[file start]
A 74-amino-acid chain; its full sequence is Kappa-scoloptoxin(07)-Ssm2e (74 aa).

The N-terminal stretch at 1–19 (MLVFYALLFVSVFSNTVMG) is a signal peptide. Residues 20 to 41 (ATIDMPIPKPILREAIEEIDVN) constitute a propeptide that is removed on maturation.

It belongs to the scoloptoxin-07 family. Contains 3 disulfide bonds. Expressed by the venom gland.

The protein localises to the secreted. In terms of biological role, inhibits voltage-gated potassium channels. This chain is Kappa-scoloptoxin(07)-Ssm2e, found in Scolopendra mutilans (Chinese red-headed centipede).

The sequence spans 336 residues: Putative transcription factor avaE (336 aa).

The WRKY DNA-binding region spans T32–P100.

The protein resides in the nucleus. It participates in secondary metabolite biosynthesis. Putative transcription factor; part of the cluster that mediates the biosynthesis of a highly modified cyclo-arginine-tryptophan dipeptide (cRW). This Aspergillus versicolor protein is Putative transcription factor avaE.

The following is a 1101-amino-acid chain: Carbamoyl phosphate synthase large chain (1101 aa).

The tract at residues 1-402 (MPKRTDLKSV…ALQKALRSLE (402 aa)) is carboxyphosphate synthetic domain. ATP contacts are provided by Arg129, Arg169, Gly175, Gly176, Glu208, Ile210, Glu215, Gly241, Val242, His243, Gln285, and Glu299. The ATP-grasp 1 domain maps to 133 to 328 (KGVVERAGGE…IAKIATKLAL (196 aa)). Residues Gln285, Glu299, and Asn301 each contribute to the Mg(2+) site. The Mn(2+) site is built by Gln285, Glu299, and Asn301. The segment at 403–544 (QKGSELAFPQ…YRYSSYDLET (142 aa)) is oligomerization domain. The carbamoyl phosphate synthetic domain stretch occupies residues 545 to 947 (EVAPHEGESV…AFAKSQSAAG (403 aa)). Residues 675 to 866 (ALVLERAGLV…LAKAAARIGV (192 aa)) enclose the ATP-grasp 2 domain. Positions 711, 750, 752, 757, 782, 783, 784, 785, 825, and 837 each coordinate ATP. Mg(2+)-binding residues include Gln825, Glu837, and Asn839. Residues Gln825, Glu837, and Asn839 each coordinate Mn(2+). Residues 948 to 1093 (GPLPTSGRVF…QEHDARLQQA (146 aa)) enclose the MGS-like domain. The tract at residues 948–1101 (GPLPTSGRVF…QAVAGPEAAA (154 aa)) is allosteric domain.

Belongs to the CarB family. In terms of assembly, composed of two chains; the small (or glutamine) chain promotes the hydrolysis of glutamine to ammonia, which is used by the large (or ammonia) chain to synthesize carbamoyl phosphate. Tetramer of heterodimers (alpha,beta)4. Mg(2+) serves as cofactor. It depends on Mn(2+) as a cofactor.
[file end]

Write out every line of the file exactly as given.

A 74-amino-acid chain; its full sequence is Kappa-scoloptoxin(07)-Ssm2e (74 aa).

The N-terminal stretch at 1–19 (MLVFYALLFVSVFSNTVMG) is a signal peptide. Residues 20 to 41 (ATIDMPIPKPILREAIEEIDVN) constitute a propeptide that is removed on maturation.

It belongs to the scoloptoxin-07 family. Contains 3 disulfide bonds. Expressed by the venom gland.

The protein localises to the secreted. In terms of biological role, inhibits voltage-gated potassium channels. This chain is Kappa-scoloptoxin(07)-Ssm2e, found in Scolopendra mutilans (Chinese red-headed centipede).

The sequence spans 336 residues: Putative transcription factor avaE (336 aa).

The WRKY DNA-binding region spans T32–P100.

The protein resides in the nucleus. It participates in secondary metabolite biosynthesis. Putative transcription factor; part of the cluster that mediates the biosynthesis of a highly modified cyclo-arginine-tryptophan dipeptide (cRW). This Aspergillus versicolor protein is Putative transcription factor avaE.

The following is a 1101-amino-acid chain: Carbamoyl phosphate synthase large chain (1101 aa).

The tract at residues 1-402 (MPKRTDLKSV…ALQKALRSLE (402 aa)) is carboxyphosphate synthetic domain. ATP contacts are provided by Arg129, Arg169, Gly175, Gly176, Glu208, Ile210, Glu215, Gly241, Val242, His243, Gln285, and Glu299. The ATP-grasp 1 domain maps to 133 to 328 (KGVVERAGGE…IAKIATKLAL (196 aa)). Residues Gln285, Glu299, and Asn301 each contribute to the Mg(2+) site. The Mn(2+) site is built by Gln285, Glu299, and Asn301. The segment at 403–544 (QKGSELAFPQ…YRYSSYDLET (142 aa)) is oligomerization domain. The carbamoyl phosphate synthetic domain stretch occupies residues 545 to 947 (EVAPHEGESV…AFAKSQSAAG (403 aa)). Residues 675 to 866 (ALVLERAGLV…LAKAAARIGV (192 aa)) enclose the ATP-grasp 2 domain. Positions 711, 750, 752, 757, 782, 783, 784, 785, 825, and 837 each coordinate ATP. Mg(2+)-binding residues include Gln825, Glu837, and Asn839. Residues Gln825, Glu837, and Asn839 each coordinate Mn(2+). Residues 948 to 1093 (GPLPTSGRVF…QEHDARLQQA (146 aa)) enclose the MGS-like domain. The tract at residues 948–1101 (GPLPTSGRVF…QAVAGPEAAA (154 aa)) is allosteric domain.

Belongs to the CarB family. In terms of assembly, composed of two chains; the small (or glutamine) chain promotes the hydrolysis of glutamine to ammonia, which is used by the large (or ammonia) chain to synthesize carbamoyl phosphate. Tetramer of heterodimers (alpha,beta)4. Mg(2+) serves as cofactor. It depends on Mn(2+) as a cofactor.